That time saving element is key to winning over customers, says Boesch. For buyers who want a complete service with the minimum effort, Genesis offers a simple approach. There are no long options lists, no haggling on the fixed prices and every buyer gets the same comprehensive five-year care plan. That includes warranty, roadside assistance and maintenance, where an engineer will collect the car from the customer at a convenient time, leaving a courtesy car in its place while servicing or repairs are carried out.
It’s an approach aimed at buyers more interested in convenience and value than the traditional badge snobbery often associated with the premium segment.
“We are proposing something different here and I am confident that we will find our customers,” says Bosech. “We have our own path, our own view of doing business, maybe also our own view of what success is.”
Everyone at Genesis is cagey about how that “success” is defined. Someone somewhere must have a (presumably modest) sales target but nobody’s talking about it. Instead, Boesch insists that Genesis will measure its success on how it is received and perceived by the media and the consumer.
“Success for us will be to be recognised as a brand with a real commitment towards customers in terms of customer treatment and quality and establishing itself in the premium segment.”
And although not explicitly going after the German big three, the former head of Audi in Asia admits he would like his brand to be spoken about in the same breath as Mercedes, Audi and BMW. “In terms of establishing itself in that premium segment, to sometimes be associated in comparisons with some other brands - that will mean we are serious in what we are doing.”
However, he insists that the marque isn’t simply trying to steal customers from those well-established players.
“We are focusing on our own path and what we believe customers may be attracted to. Where it comes from, we don’t know. The origin of these customers may be different but it’s about what you are looking for and if you want a great product and peace of mind, we are there.”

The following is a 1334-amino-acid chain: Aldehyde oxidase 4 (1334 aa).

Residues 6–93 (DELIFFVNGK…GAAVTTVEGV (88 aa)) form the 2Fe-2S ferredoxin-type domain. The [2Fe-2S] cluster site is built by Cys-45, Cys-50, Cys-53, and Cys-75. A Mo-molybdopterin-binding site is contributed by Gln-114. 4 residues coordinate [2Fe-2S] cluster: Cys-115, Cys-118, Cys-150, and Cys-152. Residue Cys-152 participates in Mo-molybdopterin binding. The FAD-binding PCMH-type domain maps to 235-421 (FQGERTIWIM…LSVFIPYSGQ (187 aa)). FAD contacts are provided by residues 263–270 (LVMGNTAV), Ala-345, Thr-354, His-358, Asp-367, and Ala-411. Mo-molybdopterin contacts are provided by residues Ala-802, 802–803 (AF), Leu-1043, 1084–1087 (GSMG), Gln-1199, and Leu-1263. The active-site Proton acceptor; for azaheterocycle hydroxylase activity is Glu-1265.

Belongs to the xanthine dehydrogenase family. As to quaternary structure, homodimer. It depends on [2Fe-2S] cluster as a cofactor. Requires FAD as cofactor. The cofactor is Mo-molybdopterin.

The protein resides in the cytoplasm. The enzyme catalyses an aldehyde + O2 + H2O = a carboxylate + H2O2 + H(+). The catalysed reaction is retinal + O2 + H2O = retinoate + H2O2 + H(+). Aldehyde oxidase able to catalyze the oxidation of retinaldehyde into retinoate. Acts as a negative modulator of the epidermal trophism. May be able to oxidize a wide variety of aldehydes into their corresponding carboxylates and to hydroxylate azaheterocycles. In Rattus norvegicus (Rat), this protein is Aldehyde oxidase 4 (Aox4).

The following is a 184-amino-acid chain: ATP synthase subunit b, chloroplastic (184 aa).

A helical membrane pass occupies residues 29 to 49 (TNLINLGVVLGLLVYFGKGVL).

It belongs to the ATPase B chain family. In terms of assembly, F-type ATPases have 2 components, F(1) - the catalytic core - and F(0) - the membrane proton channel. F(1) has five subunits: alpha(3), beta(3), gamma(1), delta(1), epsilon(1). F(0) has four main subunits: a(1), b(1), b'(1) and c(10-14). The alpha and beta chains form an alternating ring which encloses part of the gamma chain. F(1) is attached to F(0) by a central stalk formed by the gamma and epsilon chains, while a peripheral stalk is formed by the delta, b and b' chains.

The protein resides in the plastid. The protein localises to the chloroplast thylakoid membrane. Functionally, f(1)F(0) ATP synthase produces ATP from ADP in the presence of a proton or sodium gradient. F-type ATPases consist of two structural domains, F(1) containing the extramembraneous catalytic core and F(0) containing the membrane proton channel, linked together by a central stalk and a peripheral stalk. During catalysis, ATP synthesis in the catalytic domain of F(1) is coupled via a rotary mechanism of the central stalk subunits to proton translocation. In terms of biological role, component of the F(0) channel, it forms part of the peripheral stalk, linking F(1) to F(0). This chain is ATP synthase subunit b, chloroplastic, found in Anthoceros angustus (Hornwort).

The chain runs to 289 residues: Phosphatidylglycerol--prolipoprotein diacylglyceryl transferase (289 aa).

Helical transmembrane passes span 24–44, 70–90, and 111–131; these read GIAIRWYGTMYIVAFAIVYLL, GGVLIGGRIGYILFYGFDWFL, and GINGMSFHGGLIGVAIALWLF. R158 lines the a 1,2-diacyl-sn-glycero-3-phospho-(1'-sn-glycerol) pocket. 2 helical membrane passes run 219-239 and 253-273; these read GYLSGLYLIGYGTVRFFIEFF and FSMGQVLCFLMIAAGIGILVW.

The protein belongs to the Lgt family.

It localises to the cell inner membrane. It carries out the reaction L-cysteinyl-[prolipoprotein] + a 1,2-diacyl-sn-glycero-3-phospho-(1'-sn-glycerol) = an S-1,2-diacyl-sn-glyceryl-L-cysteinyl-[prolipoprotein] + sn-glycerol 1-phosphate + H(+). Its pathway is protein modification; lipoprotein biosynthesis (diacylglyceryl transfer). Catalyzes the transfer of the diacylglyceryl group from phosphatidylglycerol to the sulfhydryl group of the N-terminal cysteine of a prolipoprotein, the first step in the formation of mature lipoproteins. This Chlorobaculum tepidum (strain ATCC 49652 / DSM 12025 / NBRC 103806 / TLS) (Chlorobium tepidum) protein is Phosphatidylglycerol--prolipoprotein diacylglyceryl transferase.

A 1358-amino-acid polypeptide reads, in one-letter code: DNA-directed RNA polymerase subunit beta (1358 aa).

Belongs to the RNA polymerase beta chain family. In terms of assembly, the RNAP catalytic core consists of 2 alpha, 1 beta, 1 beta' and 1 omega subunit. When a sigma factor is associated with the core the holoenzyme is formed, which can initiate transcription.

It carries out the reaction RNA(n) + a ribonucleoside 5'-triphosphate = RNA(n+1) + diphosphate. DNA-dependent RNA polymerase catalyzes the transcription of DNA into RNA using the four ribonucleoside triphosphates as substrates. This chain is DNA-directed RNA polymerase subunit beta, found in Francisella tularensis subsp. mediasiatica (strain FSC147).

For Boesch the internet has changed how brands are perceived and opened consumers’ eyes to alternative marques, no matter what they currently drive.
“There is an openness now regarding the purchase of brands,” he says. “You notice it in the car industry as in others. Ten years ago people were not very open in discovering new brands but in the meantime a lot of things have changed.
“Digitalisation [of marketing] and the internet has made customers aware of a lot of different brands. People get naturally curious and look for information. It’s easy to find that Genesis is extremely successful in Korea, getting more and more momentum in America so the brand has something.”
What it has that even Lexus didn’t when it launched, is a strong line-up of cars. The G80 and GV80 are already on sale, and the G70, GV70 and Europe-only G70 Shooting Brake will be along before the end of the year.
After that we’ll see an all-new electric car on a dedicated platform, as well as an all-electric version of the G80 and one other all-electric model.
Boesch is remaining tight-lipped on the details of that model, merely hinting that we’ll see it before the middle of 2022, but all the clues point to it being another electrified version of an existing model.
In the meantime, the brand is on a major offensive. A key sponsor at this year’s Goodwood Festival of Speed, it has also just confirmed it will become the title sponsor of the Scottish Open from 2022.
Whether that and a line-up of eight models within its first year is enough to get the brand noticed by Europe’s discerning buyers remains to be seen. As Boesch himself admits, it’s not going to be easy.